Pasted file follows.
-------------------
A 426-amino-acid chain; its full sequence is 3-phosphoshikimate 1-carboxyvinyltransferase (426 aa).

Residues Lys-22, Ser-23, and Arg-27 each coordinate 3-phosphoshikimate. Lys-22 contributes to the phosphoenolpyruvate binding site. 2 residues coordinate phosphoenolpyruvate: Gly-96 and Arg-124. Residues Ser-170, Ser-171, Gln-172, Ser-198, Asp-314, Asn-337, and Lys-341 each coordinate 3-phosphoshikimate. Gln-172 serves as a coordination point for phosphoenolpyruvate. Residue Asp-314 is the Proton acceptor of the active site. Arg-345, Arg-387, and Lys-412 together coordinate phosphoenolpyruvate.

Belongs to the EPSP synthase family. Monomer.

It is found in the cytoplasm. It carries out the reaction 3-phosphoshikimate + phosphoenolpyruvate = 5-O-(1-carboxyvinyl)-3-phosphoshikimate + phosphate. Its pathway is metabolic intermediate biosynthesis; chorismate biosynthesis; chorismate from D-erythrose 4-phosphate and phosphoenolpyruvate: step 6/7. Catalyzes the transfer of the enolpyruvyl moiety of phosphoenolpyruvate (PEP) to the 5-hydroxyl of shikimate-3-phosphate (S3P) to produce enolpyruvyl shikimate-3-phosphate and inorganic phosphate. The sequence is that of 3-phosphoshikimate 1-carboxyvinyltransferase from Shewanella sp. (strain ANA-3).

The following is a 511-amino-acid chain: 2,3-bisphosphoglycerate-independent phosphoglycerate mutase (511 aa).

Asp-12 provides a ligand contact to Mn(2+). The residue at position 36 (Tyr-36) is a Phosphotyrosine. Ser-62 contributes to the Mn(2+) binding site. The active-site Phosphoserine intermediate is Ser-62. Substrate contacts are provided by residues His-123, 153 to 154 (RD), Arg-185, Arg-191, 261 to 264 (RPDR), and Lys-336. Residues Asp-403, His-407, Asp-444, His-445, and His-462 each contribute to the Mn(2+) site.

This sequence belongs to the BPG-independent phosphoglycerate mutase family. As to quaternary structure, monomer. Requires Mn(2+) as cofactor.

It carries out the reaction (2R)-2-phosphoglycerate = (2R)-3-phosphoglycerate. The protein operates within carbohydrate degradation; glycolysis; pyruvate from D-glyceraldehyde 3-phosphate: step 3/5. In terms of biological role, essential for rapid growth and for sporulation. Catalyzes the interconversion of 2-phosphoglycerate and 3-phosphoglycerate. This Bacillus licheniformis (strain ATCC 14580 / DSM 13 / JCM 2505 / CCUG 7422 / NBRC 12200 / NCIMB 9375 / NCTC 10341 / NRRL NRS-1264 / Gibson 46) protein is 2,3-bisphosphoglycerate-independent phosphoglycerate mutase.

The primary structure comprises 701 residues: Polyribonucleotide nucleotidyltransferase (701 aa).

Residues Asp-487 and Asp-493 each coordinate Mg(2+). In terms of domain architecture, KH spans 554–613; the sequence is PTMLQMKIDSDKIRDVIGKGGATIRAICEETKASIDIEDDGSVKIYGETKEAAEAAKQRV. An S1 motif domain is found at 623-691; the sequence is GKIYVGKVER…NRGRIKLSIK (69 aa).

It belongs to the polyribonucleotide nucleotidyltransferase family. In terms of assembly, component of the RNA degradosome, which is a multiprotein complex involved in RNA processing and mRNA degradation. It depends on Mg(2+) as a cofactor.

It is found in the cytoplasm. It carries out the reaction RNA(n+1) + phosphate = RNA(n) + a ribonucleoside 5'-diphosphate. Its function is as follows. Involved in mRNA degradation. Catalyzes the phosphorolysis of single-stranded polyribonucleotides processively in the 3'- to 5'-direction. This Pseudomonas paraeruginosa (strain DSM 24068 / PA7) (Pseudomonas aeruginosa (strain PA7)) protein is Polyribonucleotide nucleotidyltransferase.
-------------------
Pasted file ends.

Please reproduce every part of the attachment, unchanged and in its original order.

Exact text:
A 426-amino-acid chain; its full sequence is 3-phosphoshikimate 1-carboxyvinyltransferase (426 aa).

Residues Lys-22, Ser-23, and Arg-27 each coordinate 3-phosphoshikimate. Lys-22 contributes to the phosphoenolpyruvate binding site. 2 residues coordinate phosphoenolpyruvate: Gly-96 and Arg-124. Residues Ser-170, Ser-171, Gln-172, Ser-198, Asp-314, Asn-337, and Lys-341 each coordinate 3-phosphoshikimate. Gln-172 serves as a coordination point for phosphoenolpyruvate. Residue Asp-314 is the Proton acceptor of the active site. Arg-345, Arg-387, and Lys-412 together coordinate phosphoenolpyruvate.

Belongs to the EPSP synthase family. Monomer.

It is found in the cytoplasm. It carries out the reaction 3-phosphoshikimate + phosphoenolpyruvate = 5-O-(1-carboxyvinyl)-3-phosphoshikimate + phosphate. Its pathway is metabolic intermediate biosynthesis; chorismate biosynthesis; chorismate from D-erythrose 4-phosphate and phosphoenolpyruvate: step 6/7. Catalyzes the transfer of the enolpyruvyl moiety of phosphoenolpyruvate (PEP) to the 5-hydroxyl of shikimate-3-phosphate (S3P) to produce enolpyruvyl shikimate-3-phosphate and inorganic phosphate. The sequence is that of 3-phosphoshikimate 1-carboxyvinyltransferase from Shewanella sp. (strain ANA-3).

The following is a 511-amino-acid chain: 2,3-bisphosphoglycerate-independent phosphoglycerate mutase (511 aa).

Asp-12 provides a ligand contact to Mn(2+). The residue at position 36 (Tyr-36) is a Phosphotyrosine. Ser-62 contributes to the Mn(2+) binding site. The active-site Phosphoserine intermediate is Ser-62. Substrate contacts are provided by residues His-123, 153 to 154 (RD), Arg-185, Arg-191, 261 to 264 (RPDR), and Lys-336. Residues Asp-403, His-407, Asp-444, His-445, and His-462 each contribute to the Mn(2+) site.

This sequence belongs to the BPG-independent phosphoglycerate mutase family. As to quaternary structure, monomer. Requires Mn(2+) as cofactor.

It carries out the reaction (2R)-2-phosphoglycerate = (2R)-3-phosphoglycerate. The protein operates within carbohydrate degradation; glycolysis; pyruvate from D-glyceraldehyde 3-phosphate: step 3/5. In terms of biological role, essential for rapid growth and for sporulation. Catalyzes the interconversion of 2-phosphoglycerate and 3-phosphoglycerate. This Bacillus licheniformis (strain ATCC 14580 / DSM 13 / JCM 2505 / CCUG 7422 / NBRC 12200 / NCIMB 9375 / NCTC 10341 / NRRL NRS-1264 / Gibson 46) protein is 2,3-bisphosphoglycerate-independent phosphoglycerate mutase.

The primary structure comprises 701 residues: Polyribonucleotide nucleotidyltransferase (701 aa).

Residues Asp-487 and Asp-493 each coordinate Mg(2+). In terms of domain architecture, KH spans 554–613; the sequence is PTMLQMKIDSDKIRDVIGKGGATIRAICEETKASIDIEDDGSVKIYGETKEAAEAAKQRV. An S1 motif domain is found at 623-691; the sequence is GKIYVGKVER…NRGRIKLSIK (69 aa).

It belongs to the polyribonucleotide nucleotidyltransferase family. In terms of assembly, component of the RNA degradosome, which is a multiprotein complex involved in RNA processing and mRNA degradation. It depends on Mg(2+) as a cofactor.

It is found in the cytoplasm. It carries out the reaction RNA(n+1) + phosphate = RNA(n) + a ribonucleoside 5'-diphosphate. Its function is as follows. Involved in mRNA degradation. Catalyzes the phosphorolysis of single-stranded polyribonucleotides processively in the 3'- to 5'-direction. This Pseudomonas paraeruginosa (strain DSM 24068 / PA7) (Pseudomonas aeruginosa (strain PA7)) protein is Polyribonucleotide nucleotidyltransferase.